“The iPads opened the exploration into the creativity of the human mind and allowed for a novel approach to the study of classical thought in the western world,” Morris school board President Nancy Bangiola said. “Conversations in class became so rich they went on beyond the length of the school day. The iPad became a great tool to create and to discuss.”
Over the past four years, the district has rolled out “technology infusions” for different age groups of students through the district’s operating budget, school district Business Administrator Christine Kelly said.
In science class, students can watch virtual dissections and in social studies can take a world tour on Google Earth.
“There are a variety of educational apps that students can use to deepen and expand their access to the solid curriculum we already offer,” Frelinghuysen Principal Mark Manning said. “It’s a more engaging and broad-ranging way of accessing curriculum.”
Every classroom will also receive an Apple TV box. Superintendent of schools Alex Anemone says the funding came from a $100,000 grant from the Parent-Teacher Organization. Each classroom is also equipped with SMART Boards. For the past year, administrators, parents and teachers have been involved in the planning of the One-to-One iPad initiative.
|Photo: Business Today|
He had hoped it would open up new career options for him. But after attending a few interviews once he had completed the course, he realised to his shock that it would do no such thing.
"As soon as my interviewers heard I had done a distance learning course and not the regular postgraduate programme, they were no longer interested," he says.
Thousands of young people who are already employed, but who, for various reasons, missed out on traditional management education, take such part-time courses - often conducted long distance, using satellite - hoping to improve their career prospects.
Though IIM-A has stopped them, many other leading management schools such as IIM, Bangalore and Lucknow, XLRI, Jamshedpur, and Indian Institute of Foreign Trade, Delhi, persist with these courses.
Why are employers unimpressed? It is primarily because, unlike in a regular MBA course, where the selection process is rigorous, almost anyone who wants to - and pays the fee - can enrol for part time courses.
"There is a lot of competition to get into the MBA programmes offered by reputed schools. This is not perceived to be the case with executive MBA courses," says Ruchi Bajpai, senior HR consultant with Elixir Consulting, a recruitment and search firm.
Source: Business Today
Internet business entrepreneur
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The e-commerce industry has quadrupled in size since 1999 according to business data. Many offline retail chains have either closed up permanently or have organized bankruptcy protection to help reorganize offline business strategies. Companies that have a website that is e-commerce enabled are able to reach consumers around the world that are ready to make a purchase. While billions of dollars are spent annually online, some companies could benefit from a change in strategy to shift the focus to areas that are proven to bring in more customers.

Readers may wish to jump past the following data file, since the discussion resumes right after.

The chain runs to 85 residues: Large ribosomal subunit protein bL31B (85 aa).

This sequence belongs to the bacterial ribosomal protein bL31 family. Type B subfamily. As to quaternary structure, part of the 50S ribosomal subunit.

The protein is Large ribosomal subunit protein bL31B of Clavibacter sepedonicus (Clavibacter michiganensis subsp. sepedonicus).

According to the Internet entrepreneur business training, there are untapped markets that are being used by a select few companies that are bringing in steady monthly income worldwide. While a person can spend thousands on business training at a seminar, learning Internet business training online is one way that some website owners are changing their income models. The training offered by Bring it on Marketing has been reviewed for accuracy and has been judged by the internal panel of experts to be worthy of presentation from the BringitonMarketing.com website.
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A world-first "e-learning" project which is transforming children's lives in some of Auckland's poorest suburbs is looking for partners to expand throughout the country next year.
|Photo: New Zealand Herald|
Children as young as 5 in nine schools in the Tamaki-Glen Innes area are publishing their work on the internet and attracting feedback from around the world - with extraordinary effects on their motivation.
"It's so affirming," says project manager Dorothy Burt.
Two-thirds of the students are from Pasifika families where often the main language at home is not English. Another quarter are Maori.
They start school two years behind the national average but at Pt England School, the first to use the new technology, they now catch up with the average in reading and maths by Year 5.
Pat Snedden, the chairman of the Manaiakalani trust that manages the project, says it is attracting worldwide attention.
"People from Google say no one in the world is using our tools like you are," he says.
A teacher assigned Year 8 students to watch Mt Roskill Grammar student Joshua Iosefo's inspirational speech "Brown Brother" on YouTube.
Students wrote reviews of the speech, which were checked by their teacher.
They published their reviews on their online blogs. Joshua's mother, Fetaui Iosefo, came across them and posted a comment saying "how very proud I am of you all for showing great understanding of Joshua Iosefo's 'spoken word'."
ON THE WEB
Source: New Zealand Herald
Sunday, August 26, 2012
|Download Conflicted: Faculty and Online Education, 2012 and Digital Faculty: |
Professors, Teaching and Technology, 2012.